What is a virtue and why did Aquinas emphasize some?
The word ‘virtue’ comes from the greek word ‘areté’ which means ‘excellence’ in terms of personal qualities of character. Aquinas said there is a link between happiness and virtuous behaviour and that reason can guide people in developing the right virtues. The virtues are important because they represent the human qualities that reason suggests help us to live a moral life and to fulfil our true human nature. This in turn will lead us to achieving life in heaven with God.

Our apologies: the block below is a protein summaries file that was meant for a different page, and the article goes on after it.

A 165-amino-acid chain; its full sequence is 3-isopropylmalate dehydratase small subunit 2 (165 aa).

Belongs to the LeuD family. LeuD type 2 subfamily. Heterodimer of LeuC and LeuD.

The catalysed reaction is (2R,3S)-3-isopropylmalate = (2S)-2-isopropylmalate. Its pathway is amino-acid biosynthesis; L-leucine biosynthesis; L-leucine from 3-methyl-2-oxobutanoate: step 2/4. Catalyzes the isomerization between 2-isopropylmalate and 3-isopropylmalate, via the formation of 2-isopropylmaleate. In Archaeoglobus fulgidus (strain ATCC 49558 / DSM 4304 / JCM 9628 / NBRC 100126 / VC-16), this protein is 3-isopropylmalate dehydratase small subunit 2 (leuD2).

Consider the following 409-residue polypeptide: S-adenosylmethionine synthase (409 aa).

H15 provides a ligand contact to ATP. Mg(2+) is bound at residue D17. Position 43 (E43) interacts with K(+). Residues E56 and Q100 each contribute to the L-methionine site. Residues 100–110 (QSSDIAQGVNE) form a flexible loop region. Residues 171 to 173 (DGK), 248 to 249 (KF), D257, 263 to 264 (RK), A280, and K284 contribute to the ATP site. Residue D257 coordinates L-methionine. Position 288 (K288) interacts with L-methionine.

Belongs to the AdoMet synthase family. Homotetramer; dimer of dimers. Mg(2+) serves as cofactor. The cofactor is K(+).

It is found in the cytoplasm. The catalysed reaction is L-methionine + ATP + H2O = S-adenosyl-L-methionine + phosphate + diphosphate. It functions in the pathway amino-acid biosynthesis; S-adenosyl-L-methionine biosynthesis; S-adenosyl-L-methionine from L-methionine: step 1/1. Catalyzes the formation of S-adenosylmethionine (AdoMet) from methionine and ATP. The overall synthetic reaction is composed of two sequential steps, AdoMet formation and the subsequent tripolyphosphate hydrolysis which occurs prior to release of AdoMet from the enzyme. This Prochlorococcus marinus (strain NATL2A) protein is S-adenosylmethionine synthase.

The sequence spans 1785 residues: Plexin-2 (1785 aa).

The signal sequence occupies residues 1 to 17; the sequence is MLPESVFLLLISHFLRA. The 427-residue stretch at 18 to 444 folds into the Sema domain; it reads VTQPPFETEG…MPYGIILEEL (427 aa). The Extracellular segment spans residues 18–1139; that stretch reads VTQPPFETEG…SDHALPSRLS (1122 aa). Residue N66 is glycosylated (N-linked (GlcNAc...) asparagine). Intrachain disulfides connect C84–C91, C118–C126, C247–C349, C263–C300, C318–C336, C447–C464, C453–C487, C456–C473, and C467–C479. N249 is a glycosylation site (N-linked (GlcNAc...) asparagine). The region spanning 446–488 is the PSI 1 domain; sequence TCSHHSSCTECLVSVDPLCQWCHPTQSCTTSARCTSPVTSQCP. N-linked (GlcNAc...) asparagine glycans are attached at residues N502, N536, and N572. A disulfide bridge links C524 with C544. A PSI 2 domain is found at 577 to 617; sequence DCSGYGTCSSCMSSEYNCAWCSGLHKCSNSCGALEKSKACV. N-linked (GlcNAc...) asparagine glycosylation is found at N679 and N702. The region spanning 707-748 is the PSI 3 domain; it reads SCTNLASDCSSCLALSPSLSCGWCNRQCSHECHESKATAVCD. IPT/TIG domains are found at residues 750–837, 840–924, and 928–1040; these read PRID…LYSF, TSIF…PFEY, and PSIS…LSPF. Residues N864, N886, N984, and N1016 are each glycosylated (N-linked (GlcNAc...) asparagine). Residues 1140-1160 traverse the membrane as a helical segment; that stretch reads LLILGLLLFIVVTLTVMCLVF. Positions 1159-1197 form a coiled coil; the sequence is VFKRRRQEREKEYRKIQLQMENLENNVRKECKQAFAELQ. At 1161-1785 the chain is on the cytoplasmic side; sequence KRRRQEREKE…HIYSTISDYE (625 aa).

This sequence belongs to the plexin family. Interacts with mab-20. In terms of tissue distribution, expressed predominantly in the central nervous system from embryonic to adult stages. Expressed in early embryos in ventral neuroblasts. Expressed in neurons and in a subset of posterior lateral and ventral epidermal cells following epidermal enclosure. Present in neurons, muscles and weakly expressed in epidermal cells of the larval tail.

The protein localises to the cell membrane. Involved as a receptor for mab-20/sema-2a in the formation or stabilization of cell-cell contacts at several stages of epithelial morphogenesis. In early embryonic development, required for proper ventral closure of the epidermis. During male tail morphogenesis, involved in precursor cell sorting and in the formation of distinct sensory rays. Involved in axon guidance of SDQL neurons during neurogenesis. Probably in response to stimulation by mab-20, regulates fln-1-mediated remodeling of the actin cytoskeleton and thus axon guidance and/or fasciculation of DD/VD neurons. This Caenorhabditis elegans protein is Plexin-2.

4 Cardinal virtues and 3 Revealed Virtues
Known as Cardinal Virtues because in Latin ‘cardo’ means ‘hinge’ – they are of fundamental importance. The 4 Cardinal virtues are:
- Prudence: Doing the right thing at the right time.
- Justice: Being fair and protecting the innocent.
- Fortitude: Having courage and inner strength.
- Temperance: Being able to control yourself – self-restraint.
These are Revealed Virtues as they are disclosed through scriptures (St Paul in 1 Corinthians 13). Alternately called theological virtues because they are directed to the divine being (Greek word ‘theos’), God. These cannot be achieved through human effort but must instead be obtained through being infused through divine grace. The 3 Revealed virtues are:
- Faith: Belief in God, in the truth of God’s revelation and the obedience to God.
- Charity/love: Doing it for someone else – selfless.
- Hope: An expectation of and desire of receiving eternal life in heaven with God.